Berens’ Drunk Athlete teammates for JGT’s sweet 16 include: Andrew Willis, owner of Holland Racing, national champion ultra cyclist, 2018 24 hours in the Canyon champion (pedaled 448 miles at the World Ultra Cycling Association’s National Championship), and Cate Barrett, former Baylor University runner, current coach and runner for Rogue Running, 2017 Orange Leaf Half Marathon female champion (1:25:18), training for the 2020 Olympic Marathon Trials. All athletes have been featured on the Austin-based Drunk Athlete podcast.

Sweet 16

Jack’s Generic Triathlon’s sweet 16 will begin at 7:30 a.m. The new distance for Jack’s Generic Tri, which was first held in 2003, will feature a 600m swim, 11.2-mile bike ride, and a 5K. The aquabike will consist of a 600m swim and 11.2-mile bike ride. Relay teams of two or three can complete all three disciplines. The venue move from Lake Pflugerville, just north of Austin, will mark the first venue change for Jack’s Generic Tri in five years.

Cate Barrett is the run leg for JGT's Sweet 16.

Cate Barrett is the run leg for JGT’s Sweet 16.

Participants will receive commemorative 16th Anniversary shirts, water bottles, and ROKA swim caps. They’ll also receive post-race food, beer, finisher’s medal, and the signature swag toss. Professional timing, a wonderful volunteer crew, hundreds of supportive spectators, and an electric finish line festival will ensure the 16th Anniversary of Jack’s Generic Triathlon is one to remember.

Jack’s Generic Tri was created 16 years ago with the participant in mind and is well-known as one of the more participant-friendly triathlons. Registration is still open for Jack’s Generic Triathlon. Volunteer positions are available as well. Packet pickup will take place at Mellow Johnny’s.

5 Tips for Training in the Heat

Summer is settling in, take precautions when training in the heat

Even with summer thunderstorms, temperatures in Central Texas consistently hit the mid-90s. Take a look at the heat index and it’s almost always triple digits. High temperatures won’t keep you from training, so you need to make some adjustments. Training in the heat does have some benefits, but being smart and altering your schedule/plan ensures your training regimen rolling right along. Incorporate these 5 tips for training in the heat and you’ll be prepared for your next race.

Hydrate more when training in the heat.

Hydrate more when training in the heat. Photo – Ed Sparks

HYDRATE!

This is the most obvious and most over-looked training in the heat tip. You know to hydrate in the summer months, but you don’t always do it. Sometimes you forget, perhaps you get sidetracked at work, often times you hydrate, just not enough. It’s recommended that we drink 64 ounces of water a day. In the summer months that should increase. And if your training in the heat, that amount should increase even more. Your body is losing fluids and you need to replace them. Don’t just drink water either, incorporate an electrolyte-enhanced drink, like nuun. Alternate between water and electrolytes. If you’re training in the heat you should aim for no less than 100 ounces of water/electrolytes every day. Drink up!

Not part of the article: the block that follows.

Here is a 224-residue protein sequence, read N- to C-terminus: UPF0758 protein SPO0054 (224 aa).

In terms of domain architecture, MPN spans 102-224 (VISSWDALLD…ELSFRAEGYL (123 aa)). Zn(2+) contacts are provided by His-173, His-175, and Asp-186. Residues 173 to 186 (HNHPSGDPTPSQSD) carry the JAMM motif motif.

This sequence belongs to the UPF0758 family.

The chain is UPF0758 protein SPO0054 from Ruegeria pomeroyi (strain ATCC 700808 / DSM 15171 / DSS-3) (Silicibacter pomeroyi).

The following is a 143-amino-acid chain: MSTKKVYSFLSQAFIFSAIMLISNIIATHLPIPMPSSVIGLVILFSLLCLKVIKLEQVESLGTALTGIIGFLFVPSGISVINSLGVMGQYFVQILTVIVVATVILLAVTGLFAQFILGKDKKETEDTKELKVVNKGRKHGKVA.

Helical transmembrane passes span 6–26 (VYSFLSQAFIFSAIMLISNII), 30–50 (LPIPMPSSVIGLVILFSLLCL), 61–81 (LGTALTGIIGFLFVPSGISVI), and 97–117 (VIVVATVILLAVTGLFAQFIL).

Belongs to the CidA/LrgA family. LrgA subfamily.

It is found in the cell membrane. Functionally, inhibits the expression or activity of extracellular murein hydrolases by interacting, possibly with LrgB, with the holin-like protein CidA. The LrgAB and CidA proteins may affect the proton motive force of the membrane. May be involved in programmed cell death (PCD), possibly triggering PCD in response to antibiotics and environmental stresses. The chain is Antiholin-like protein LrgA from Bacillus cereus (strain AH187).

Train in the mornings/evenings

It’s no secret that the hottest part of the day is noon – 5:00 p.m. If you can avoid training during that timeframe do it! During the summer months, your training should occur earlier in the mornings or later in the evenings. Training early in the morning before work is your best bet. That’s the coolest part of the day. Your body will thank you for not having to work as hard keeping you cool. Not a morning person? Move your workouts to an evening time. 7:00 – 8:00 p.m. would be an ideal time for a workout. It’ll be warm, just not as hot as midday. Bonus – the sun’s angle is lower during the morning and the evenings. This means there will be more shadows on your run or ride.

Wear light-colored, breathable clothing

Darker colored clothing attracts and absorbs more of the sun’s heat. Cotton shirts and shorts absorb and carry sweat, weighing you down. Wear light-colored, breathable clothing when training in the heat. The lighter colors will reflect the sunlight and not absorb as much heat. Breathable clothing will wick sweat from your body and not weigh you down. This allows your body to stay cool and work more efficiently.

Run/bike on the trails

Hit the trails! The pavement’s temperature can soar as high as 140 degrees when you’re running or cycling. This heat can last well into the evening. Visit the trails for your next run or ride. The shade from the trees helps keep the temperatures down. There’s often little-to-no vehicle traffic. The ground is softer than the hot concrete. Often times there’s a creek or river nearby that you can jump in if needed. Check out our four favorite trails. Bonus – the trails will make you a better runner/cyclist!

Apply sunscreen

Swimming, biking, running. It doesn’t matter. Apply sunscreen! Even if you run in the shade or ride on the trail, apply sunscreen. If you’re swimming indoors you don’t need sunscreen, but if you’re outdoors, lather up! Look for sunscreen that’s sweat and water-proof. It’ll last long during your workout and ensure the sun’s ray don’t impact your skin, especially if you take off your shirt mid-run. If you’re racing for an extended period of time, apply sunscreen throughout. Training with a sunburn is not comfortable. Plus, the sunburn will warm your body and make it that much more difficult to keep your core cool.

These tips don’t apply to every scenario. There are various options you can choose from that variate from these tips. Modify them to your training plan, location, and life schedule. This advice will lead you to build a training plan that’s suitable for you. You’ll be ready for that next event. And think, when the temperatures start cooling off in the fall, you’ll be ahead of the training game!